ShelfLife Special Tasting: Some bargains for Autumn

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Costcutter Dunmanway store front at night

Helen Coburn highlights her choice of wines that fit the bill in terms of providing something special for Halloween, Christmas and New Year

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Off-trade

8 September 2011

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autumnThis summer was strikingly short of wine trade tastings, in sad reminder of the fact that many companies don’t believe that Ireland is worth marketing to right now. Things look like picking up in autumn but, meanwhile, as times are so tough, our tasting group had an informal session to see what wines we thought were delivering particularly well for their price. That’s going to be particularly important in this year’s seasonal run up, as value becomes the dominant theme.

The wines below are not absolutely entry point, partly in order to reflect the slightly higher wine spend that characterises the pre-Christmas period, and partly because the €9-€16 price band has a larger proportion of wines which over-deliver on price. Though they are unlikely to trade up regularly, most wine drinkers will want something a bit special for Halloween, Christmas and New Year; hopefully the wines below will fill the bill without busting the wallets. Prices approx retail.

Whites

Cuatro Rayas Verdejo Rueda Spain 2009 (Bubble Bros €12.50) Flavoursome, delicious, hints of gooseberry and tropical fruit – great with fish and white meat.

Castillero del Diablo Reserva Chardonnay Chile 2009 (Irish Distillers €9.50). Rounded chardonnay with good body for the price.

Baron de Badassiere Picpoul France 2010 (Liberty €10). Good value wine from a lesser known French grape, grown in coastal area of the Languedoc.

Cave de Hunawhir Pinot Blanc France 2009 (Liberty €11). Characterful, dry citrus flavours; perfect with pork, baked ham and monkfish.

Napa Cellars Mount Veeder California Chardonnay 2008 (Findlater €16). A bit of a treat, but very elegant with dry citrus palate and decent length. Good one for turkey and simply cooked lamb.

Redbank Long Paddock Chardonnay Australia 2008 (Cassidy €12.50). Very classy with dry citrus fruit and the tiniest hint of baked bread; good weight and finish.

Reds

Carmen Reserva Pinot Noir Chile 2009 (Dillon €11). Very sound value for money, adding a slight cassis note to the typical summer fruit palate. Would please those who decry pinot as being too light.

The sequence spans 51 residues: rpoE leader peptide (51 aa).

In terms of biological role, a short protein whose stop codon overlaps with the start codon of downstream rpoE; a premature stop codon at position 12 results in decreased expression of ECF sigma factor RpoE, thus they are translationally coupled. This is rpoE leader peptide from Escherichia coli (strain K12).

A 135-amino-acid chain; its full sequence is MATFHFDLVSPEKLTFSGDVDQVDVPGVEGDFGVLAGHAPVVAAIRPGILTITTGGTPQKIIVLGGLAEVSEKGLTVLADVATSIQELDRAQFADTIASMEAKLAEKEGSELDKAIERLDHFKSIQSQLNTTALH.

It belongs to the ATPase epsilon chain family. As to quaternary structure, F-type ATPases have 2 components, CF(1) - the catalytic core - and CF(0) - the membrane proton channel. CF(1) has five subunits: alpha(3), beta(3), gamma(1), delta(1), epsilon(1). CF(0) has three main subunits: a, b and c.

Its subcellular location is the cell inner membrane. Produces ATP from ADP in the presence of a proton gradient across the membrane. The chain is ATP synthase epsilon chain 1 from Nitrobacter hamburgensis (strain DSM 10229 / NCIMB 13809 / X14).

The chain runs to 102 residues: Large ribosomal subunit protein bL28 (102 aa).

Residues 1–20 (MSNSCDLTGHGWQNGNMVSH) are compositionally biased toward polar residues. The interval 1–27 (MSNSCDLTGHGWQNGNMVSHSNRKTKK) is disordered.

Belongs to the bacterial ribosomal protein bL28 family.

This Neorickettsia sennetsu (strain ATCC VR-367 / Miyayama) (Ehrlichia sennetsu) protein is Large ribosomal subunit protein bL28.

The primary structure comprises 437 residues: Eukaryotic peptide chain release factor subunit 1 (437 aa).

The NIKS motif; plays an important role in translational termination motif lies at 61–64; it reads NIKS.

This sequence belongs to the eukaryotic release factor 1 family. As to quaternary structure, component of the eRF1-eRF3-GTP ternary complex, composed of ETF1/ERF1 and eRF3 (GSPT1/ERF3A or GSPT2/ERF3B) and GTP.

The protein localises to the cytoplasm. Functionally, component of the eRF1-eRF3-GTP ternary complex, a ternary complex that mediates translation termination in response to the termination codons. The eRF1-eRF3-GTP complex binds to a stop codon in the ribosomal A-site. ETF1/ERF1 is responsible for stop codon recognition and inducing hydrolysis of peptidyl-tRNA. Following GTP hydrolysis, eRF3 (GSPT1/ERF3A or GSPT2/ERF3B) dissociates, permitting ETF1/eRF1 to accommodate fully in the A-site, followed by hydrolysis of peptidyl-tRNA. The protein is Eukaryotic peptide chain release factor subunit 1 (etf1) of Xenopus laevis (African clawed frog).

Borsao Garnacha Spain 2009 (Searson €9). Soft hearty fruit; perfect companion for steak or winter casserole.

Gallo Dancing Bull California Zinfandel 2008 (Cassidy €12). Solid stuff, with flavoursome bramble and plum fruits; good with game and beef.

Antinori Peppoli Chianti Classico Italy 2008 (Findlater €17). Not cheap but quintessentially Italian, with loosely textured cherry and plum fruit leading to lingering, tasty finish. Happy with virtually all meats and dangerously moreish.

Torres Celeste Ribera del Duero Spain 2007 (Findlater €14). We’ve recommended this before but its striking label makes it a great seasonal wine. Good inside too, though, with soft plum and blackcurrant fruits; good with turkey, game and lamb.

Dona Paula Malbec Argentina 2009 (Dillon €12). The Dona Paula range delivers well at all its price points but this classic malbec is especially tasty with its blackcurrant and damson notes. Perfect for beef and venison.

Old Coach Road Nelson Pinot Noir 2008 (Classic Drinks €16). New Zealand pinot noir comes in a wide range of styles and prices; this is very decent value with firm summer fruit and decent structure. Good with lamb and lighter meat casseroles.

Other treats worth their price

Valdivia La Rubia Manzanilla Jerez (Febvre €11.99). Dry sherry with hints of nut and grapefruit; try with nuts, olives, smoked salmon, prawns, sautéed mushroom tapas, and serrano ham.

Bisol Jeio Prosecco di Valdobbiadene Italy Sparkling nv (Searson €18). I bought some of this two years ago; recently we drank the last couple of bottles and they were unbelievably fresh for a sparkler that’s meant to be drunk young. The apple and citrus fruits have a satisfying depth and there’s lovely balancing acidity.

Cockburns Special Reserve Port (Barry & Fitzwilliam €12). A few months ago someone asked me what was the best everyday port for its price, and that impelled me to do a little private tasting and to consult the various tasting notes I’ve built up over the last few years. And this, I found, was my favourite for the money, with generous rounded fruit, good alcohol balance, just the right amount of sweetness and decent length. 

 

 

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